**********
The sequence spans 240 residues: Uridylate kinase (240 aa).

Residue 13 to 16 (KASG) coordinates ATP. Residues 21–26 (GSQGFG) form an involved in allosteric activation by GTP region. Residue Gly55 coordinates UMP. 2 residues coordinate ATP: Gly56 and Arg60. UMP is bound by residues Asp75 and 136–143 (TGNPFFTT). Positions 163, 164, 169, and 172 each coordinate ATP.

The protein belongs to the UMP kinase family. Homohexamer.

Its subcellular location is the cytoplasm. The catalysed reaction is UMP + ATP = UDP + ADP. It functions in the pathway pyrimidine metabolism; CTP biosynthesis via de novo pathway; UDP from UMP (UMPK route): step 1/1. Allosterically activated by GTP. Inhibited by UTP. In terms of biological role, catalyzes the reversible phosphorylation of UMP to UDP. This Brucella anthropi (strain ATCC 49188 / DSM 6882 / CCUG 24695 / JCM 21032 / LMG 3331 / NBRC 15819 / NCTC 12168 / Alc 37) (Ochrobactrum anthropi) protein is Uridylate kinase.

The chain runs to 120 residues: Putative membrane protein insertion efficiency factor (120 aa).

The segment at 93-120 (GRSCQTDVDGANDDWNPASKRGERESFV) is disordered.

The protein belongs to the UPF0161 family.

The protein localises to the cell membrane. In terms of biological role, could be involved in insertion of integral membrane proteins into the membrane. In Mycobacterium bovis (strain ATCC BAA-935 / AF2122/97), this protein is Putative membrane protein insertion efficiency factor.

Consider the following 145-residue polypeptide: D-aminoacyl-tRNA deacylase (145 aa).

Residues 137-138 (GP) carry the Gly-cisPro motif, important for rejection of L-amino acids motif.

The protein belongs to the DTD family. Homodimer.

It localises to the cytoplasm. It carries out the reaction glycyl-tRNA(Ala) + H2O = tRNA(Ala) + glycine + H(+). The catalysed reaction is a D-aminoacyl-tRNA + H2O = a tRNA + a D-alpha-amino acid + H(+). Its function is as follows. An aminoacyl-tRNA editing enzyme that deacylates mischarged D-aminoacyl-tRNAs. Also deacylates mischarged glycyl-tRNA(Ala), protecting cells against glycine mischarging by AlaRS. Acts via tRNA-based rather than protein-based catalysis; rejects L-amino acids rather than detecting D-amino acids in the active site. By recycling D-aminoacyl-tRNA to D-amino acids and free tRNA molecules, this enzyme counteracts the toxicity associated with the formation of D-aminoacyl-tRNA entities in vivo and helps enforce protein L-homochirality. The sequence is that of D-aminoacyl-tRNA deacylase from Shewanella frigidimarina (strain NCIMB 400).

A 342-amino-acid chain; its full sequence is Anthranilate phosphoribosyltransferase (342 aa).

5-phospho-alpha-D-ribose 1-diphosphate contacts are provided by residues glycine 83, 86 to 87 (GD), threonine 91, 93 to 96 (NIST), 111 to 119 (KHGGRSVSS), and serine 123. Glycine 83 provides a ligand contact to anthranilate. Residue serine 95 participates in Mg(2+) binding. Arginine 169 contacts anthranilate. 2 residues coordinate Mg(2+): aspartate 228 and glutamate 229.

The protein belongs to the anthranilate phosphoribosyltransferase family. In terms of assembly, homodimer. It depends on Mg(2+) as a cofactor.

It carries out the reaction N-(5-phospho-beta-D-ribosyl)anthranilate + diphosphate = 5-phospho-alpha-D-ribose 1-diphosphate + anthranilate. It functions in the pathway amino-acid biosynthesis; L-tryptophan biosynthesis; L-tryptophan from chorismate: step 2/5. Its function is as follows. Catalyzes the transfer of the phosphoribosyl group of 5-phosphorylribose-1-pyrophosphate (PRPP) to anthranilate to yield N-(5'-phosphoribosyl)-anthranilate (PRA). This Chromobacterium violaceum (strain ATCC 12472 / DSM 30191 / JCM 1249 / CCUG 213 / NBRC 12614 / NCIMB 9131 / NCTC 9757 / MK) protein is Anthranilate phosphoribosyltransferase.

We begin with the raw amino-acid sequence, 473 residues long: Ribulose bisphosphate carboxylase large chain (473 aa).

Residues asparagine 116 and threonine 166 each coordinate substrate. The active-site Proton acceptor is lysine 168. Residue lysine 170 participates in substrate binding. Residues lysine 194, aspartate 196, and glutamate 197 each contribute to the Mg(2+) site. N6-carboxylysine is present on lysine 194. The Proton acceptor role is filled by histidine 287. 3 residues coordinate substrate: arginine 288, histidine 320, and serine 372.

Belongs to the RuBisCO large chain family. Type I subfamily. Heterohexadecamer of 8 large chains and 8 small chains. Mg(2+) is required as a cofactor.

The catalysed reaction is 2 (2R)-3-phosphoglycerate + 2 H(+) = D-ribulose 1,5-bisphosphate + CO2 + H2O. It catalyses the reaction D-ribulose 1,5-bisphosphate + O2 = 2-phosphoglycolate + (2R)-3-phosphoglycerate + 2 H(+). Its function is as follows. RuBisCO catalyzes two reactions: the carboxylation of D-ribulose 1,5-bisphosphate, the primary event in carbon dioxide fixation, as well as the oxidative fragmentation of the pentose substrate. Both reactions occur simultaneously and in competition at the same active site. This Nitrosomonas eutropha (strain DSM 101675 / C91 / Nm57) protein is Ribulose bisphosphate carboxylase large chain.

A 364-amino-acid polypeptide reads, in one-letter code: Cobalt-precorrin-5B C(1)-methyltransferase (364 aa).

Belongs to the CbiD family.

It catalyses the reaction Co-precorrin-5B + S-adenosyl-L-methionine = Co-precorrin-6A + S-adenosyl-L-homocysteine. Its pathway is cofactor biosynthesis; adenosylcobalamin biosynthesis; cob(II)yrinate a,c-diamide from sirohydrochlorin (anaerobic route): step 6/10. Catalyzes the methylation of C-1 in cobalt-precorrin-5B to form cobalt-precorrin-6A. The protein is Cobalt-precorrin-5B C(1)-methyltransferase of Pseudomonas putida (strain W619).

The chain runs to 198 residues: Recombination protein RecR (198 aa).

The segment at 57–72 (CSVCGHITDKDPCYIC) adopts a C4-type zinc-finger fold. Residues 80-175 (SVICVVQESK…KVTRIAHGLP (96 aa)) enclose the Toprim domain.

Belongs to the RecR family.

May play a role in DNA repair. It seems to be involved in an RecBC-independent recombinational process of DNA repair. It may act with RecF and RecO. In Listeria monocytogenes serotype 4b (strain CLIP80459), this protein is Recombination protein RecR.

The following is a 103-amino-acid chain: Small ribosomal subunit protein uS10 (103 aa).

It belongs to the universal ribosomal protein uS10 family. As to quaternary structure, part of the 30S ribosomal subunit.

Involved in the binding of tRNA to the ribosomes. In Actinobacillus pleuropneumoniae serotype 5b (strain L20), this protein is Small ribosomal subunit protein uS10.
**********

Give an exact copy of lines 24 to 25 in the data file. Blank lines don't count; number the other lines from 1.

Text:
The chain runs to 198 residues: Recombination protein RecR (198 aa).

The segment at 57–72 (CSVCGHITDKDPCYIC) adopts a C4-type zinc-finger fold. Residues 80-175 (SVICVVQESK…KVTRIAHGLP (96 aa)) enclose the Toprim domain.